• The kimchi will ferment faster if you leave it out at room temperature. But if you want to slow down the fermentation process, you can also place the jars in the fridge after 1 day.
  • For 2 cups of anchovy stock, combine 8 dried anchovies (innards removed), a 5×5 sheet of kelp, half a medium-sized onion, and 6 cups of water. Boil for 20-30 minutes before straining. You can also substitute the anchovy stock with water. 

Ingredient Substitutions

Korean radish: Korean radish helps with the fermentation process and adds a natural sweetness to the kimchi. If they’re not accessible, you can also use daikon or omit it completely.

Gochugaru: Gochugaru is a type of Korean red chili flake that gives the recipe a distinct spicy taste. This is an essential ingredient in kimchi so I don’t recommend any substitutions

Fish sauce: traditional kimchi uses fish sauce in the recipe for its savory and umami flavors however, you can substitute it with soy sauce. 

Anchovy stock: the anchovy stock adds umami flavor to the kimchi but you can also substitute it with vegetable stock or water. 

Frequently Asked Questions

Do you need to sterilize the jar for kimchi?

There’s no need to sterilize the jars you’re using for kimchi as long as they’re clean. Because the kimchi continues fermenting, the salt in the sauce will overpower any bad bacteria from growing. Plus, the good bacteria that are naturally present in the cabbage leaves will also make the mixture highly acidic, which will make it unsuitable for bad bacteria to thrive.

After giving the jars a thorough hot wash, let them air dry completely before using.

How long does homemade kimchi last?

If prepared and stored properly, homemade kimchi can last for up to 6 months in the refrigerator. Just remember that kimchi will continue to ferment, even when stored in the fridge, so the longer it sits, the sourer it becomes. 

Make sure to refrigerate the kimchi after 1 to 3 days of fermenting at room temperature to prevent it from going bad. Exposure to air and warm temperatures are major factors for spoilage so storing it in the fridge will ensure its freshness.

What can I eat with Kimchi?

Kimchi is traditionally served as a side dish to be enjoyed with your meal. However, it is commonly used in a variety of dishes due to its versatility and bold flavors. 

1. Stew – if you’re looking for a hearty meal for a cold day, adding kimchi to stews will give it a spicy kick that will immediately warm you up. Check out my Kimchi Jjigae recipe here!

2. Fried rice – If you have plenty of leftover rice, why not turn it into a tasty fried rice dish? Try my Kimchi Bokkeumbap recipe for a quick and easy meal!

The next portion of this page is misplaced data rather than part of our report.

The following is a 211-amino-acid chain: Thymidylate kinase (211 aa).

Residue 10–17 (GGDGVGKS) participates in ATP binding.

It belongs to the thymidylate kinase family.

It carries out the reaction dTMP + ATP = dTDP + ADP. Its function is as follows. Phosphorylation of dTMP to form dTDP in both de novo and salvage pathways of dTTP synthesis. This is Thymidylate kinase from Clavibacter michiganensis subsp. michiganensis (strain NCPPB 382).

3. French fries – To deviate from classic dishes, treat yourself to overloaded french fries that are jam-packed with several layers of flavors. Check out my Loaded Kimchi Fries recipe for the ultimate flavor bomb.

Check out my other Kimchi recipes below!

How to Make Easy Kimchi

There are so many different ways to make kimchi but my mom likes to keep it simple with just a few key ingredients. Her recipe is easy, simple, approachable yet incredibly delicious
Servings 1 jar
Prep Time 14 hours
Total Time 14 hours


  • 4 napa cabbages


  • 8-10 cups water
  • 1/4 cup salt


  • 30-40 garlic cloves
  • 5-6 inch nub of ginger sliced
  • 1 1/2 onions chopped
  • 1 lb korean radish chopped
  • 8-10 scallions chopped
  • 1 1/2 cup gochugaru Korean red pepper flakes
  • 3-4 tbsp sugar
  • 1/4 cup salt
  • 1 1/2 cup fish sauce
  • 2 cups anchovy stock or water


  • Prepare the brine by filling up a big bucket with water and 1/4 cup of salt. The brine should be salty to taste so adjust the salt accordingly.
  • Cut the napa cabbages in half then into quarters and slightly wet them so the salt adheres better.
  • Generously salt in between the layers of the cabbage heads and place them in the brine.
  • Let the cabbage brine for 8-16 hours before rinsing with water and draining. Make sure to squeeze all the excess water out.
  • For the sauce, combine sliced ginger, garlic, chopped onion, and chopped radish into a blender. Fill with water about half way and blend until smooth.
  • Transfer to a large bucket with chopped scallions. Add the sugar, fish sauce, gochugaru, salt, and anchovy stock. Adjust the seasoning to your taste.
  • Take a small handful of the sauce and rub it into each layer of cabbage. Make sure most of it is added to the cabbage head instead of the leaves.Transfer to a glass jar and repeat.
  • Transfer to a glass jar and repeat.
  • Let this ferment for 1-3 days and enjoy!


1. The kimchi will continue fermenting at room temperature. To slow down the fermentation process, place the kimchi in the fridge after 1 day.
2. For 2 cups of anchovy stock, combine 8 dried anchovies (innards removed), 1 5×5 sheet of kelp, half an onion, and 6 cups of water. Boil for 20 to 30 minutes then strain. The anchovy stock can be substituted with vegetable stock or water.
Course: Side Dish
Cuisine: Korean

Pin & save this recipe for later!

Leave a Reply

Your email address will not be published. Required fields are marked *

Recipe Rating

Jecca Chantilly © Copyright 2022. All rights reserved.